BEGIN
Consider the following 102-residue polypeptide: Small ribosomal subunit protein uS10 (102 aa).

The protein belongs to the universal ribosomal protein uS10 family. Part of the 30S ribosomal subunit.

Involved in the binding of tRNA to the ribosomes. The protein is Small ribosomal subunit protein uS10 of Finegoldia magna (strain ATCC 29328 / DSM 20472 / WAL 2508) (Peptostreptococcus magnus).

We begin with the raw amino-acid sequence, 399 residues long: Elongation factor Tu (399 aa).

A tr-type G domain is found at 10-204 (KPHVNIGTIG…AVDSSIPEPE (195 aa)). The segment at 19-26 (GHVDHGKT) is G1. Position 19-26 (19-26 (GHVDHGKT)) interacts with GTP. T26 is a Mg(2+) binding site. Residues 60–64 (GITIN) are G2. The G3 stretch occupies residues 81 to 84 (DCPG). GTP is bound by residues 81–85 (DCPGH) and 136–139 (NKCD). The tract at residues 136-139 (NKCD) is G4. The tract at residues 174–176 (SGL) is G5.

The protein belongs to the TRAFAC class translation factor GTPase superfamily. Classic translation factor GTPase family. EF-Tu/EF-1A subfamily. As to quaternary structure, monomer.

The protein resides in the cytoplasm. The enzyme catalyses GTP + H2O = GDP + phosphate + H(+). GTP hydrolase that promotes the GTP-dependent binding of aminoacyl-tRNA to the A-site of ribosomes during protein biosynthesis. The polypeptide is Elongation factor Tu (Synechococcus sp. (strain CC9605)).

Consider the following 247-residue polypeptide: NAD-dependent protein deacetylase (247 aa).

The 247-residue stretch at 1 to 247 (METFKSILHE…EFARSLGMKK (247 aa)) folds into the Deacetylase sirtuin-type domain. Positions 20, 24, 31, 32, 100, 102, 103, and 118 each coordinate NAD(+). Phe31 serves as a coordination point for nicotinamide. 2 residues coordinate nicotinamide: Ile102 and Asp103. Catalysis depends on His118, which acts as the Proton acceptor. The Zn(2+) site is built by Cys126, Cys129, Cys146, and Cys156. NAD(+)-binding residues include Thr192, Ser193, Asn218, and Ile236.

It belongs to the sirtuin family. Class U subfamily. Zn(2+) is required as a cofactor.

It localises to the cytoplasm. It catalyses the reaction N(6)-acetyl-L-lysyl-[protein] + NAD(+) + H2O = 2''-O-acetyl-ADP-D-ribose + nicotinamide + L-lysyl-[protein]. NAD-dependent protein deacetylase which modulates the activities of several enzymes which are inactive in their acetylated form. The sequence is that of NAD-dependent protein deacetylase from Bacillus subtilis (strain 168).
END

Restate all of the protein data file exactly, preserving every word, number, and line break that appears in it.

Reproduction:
Consider the following 102-residue polypeptide: Small ribosomal subunit protein uS10 (102 aa).

The protein belongs to the universal ribosomal protein uS10 family. Part of the 30S ribosomal subunit.

Involved in the binding of tRNA to the ribosomes. The protein is Small ribosomal subunit protein uS10 of Finegoldia magna (strain ATCC 29328 / DSM 20472 / WAL 2508) (Peptostreptococcus magnus).

We begin with the raw amino-acid sequence, 399 residues long: Elongation factor Tu (399 aa).

A tr-type G domain is found at 10-204 (KPHVNIGTIG…AVDSSIPEPE (195 aa)). The segment at 19-26 (GHVDHGKT) is G1. Position 19-26 (19-26 (GHVDHGKT)) interacts with GTP. T26 is a Mg(2+) binding site. Residues 60–64 (GITIN) are G2. The G3 stretch occupies residues 81 to 84 (DCPG). GTP is bound by residues 81–85 (DCPGH) and 136–139 (NKCD). The tract at residues 136-139 (NKCD) is G4. The tract at residues 174–176 (SGL) is G5.

The protein belongs to the TRAFAC class translation factor GTPase superfamily. Classic translation factor GTPase family. EF-Tu/EF-1A subfamily. As to quaternary structure, monomer.

The protein resides in the cytoplasm. The enzyme catalyses GTP + H2O = GDP + phosphate + H(+). GTP hydrolase that promotes the GTP-dependent binding of aminoacyl-tRNA to the A-site of ribosomes during protein biosynthesis. The polypeptide is Elongation factor Tu (Synechococcus sp. (strain CC9605)).

Consider the following 247-residue polypeptide: NAD-dependent protein deacetylase (247 aa).

The 247-residue stretch at 1 to 247 (METFKSILHE…EFARSLGMKK (247 aa)) folds into the Deacetylase sirtuin-type domain. Positions 20, 24, 31, 32, 100, 102, 103, and 118 each coordinate NAD(+). Phe31 serves as a coordination point for nicotinamide. 2 residues coordinate nicotinamide: Ile102 and Asp103. Catalysis depends on His118, which acts as the Proton acceptor. The Zn(2+) site is built by Cys126, Cys129, Cys146, and Cys156. NAD(+)-binding residues include Thr192, Ser193, Asn218, and Ile236.

It belongs to the sirtuin family. Class U subfamily. Zn(2+) is required as a cofactor.

It localises to the cytoplasm. It catalyses the reaction N(6)-acetyl-L-lysyl-[protein] + NAD(+) + H2O = 2''-O-acetyl-ADP-D-ribose + nicotinamide + L-lysyl-[protein]. NAD-dependent protein deacetylase which modulates the activities of several enzymes which are inactive in their acetylated form. The sequence is that of NAD-dependent protein deacetylase from Bacillus subtilis (strain 168).